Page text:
Four New Synthetic DNA Bases Double “Alphabet of Life”
Scientists have used synthetic bases to double the traditional number of life’s building blocks to eight. The new bases appear to store and transcribe information in the same way as natural DNA, and could in theory also support life.
While “unnatural” bases have been known of since the 1980s, this if the first study to demonstrate that such unnatural bases can recognise and bind to each other, with the helix formed holding its structure functionally.
The synthetic bases were created by tweaking the structures of regular bases, and pair up because the form hydrogen bonds. The new pairs are S and B, and P and Z. The research team then used X-ray diffraction to prove that three different sequences of the synthetic DNA retained the same structure when crystallised.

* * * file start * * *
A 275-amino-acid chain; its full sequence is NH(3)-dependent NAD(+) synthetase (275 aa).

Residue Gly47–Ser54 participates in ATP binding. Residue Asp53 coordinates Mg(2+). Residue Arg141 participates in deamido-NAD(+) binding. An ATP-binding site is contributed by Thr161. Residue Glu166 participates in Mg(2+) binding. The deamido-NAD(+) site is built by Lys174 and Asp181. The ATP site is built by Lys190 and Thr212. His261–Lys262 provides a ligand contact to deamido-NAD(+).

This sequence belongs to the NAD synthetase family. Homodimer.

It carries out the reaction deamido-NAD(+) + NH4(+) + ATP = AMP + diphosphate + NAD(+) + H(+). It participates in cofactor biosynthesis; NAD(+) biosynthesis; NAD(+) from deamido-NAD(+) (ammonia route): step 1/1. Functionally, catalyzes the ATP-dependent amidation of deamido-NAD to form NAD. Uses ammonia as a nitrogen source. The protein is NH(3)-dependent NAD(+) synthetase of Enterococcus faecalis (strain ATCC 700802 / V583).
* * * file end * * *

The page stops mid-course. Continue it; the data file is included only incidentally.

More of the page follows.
The ability to convert this synthetic DNA to RNA is an important step, as it means genetic information can be translated into proteins, which in turn govern much of a lifeform’s being.
A number of questions remain around the new DNA, however. It is yet unknown whether synthetic DNA can be replicated by polymerases. Despite this, the new discovery will have a wealth of applications, from better determining signatures of life in other parts of the universe to creating DNA which can do more than store genetic information.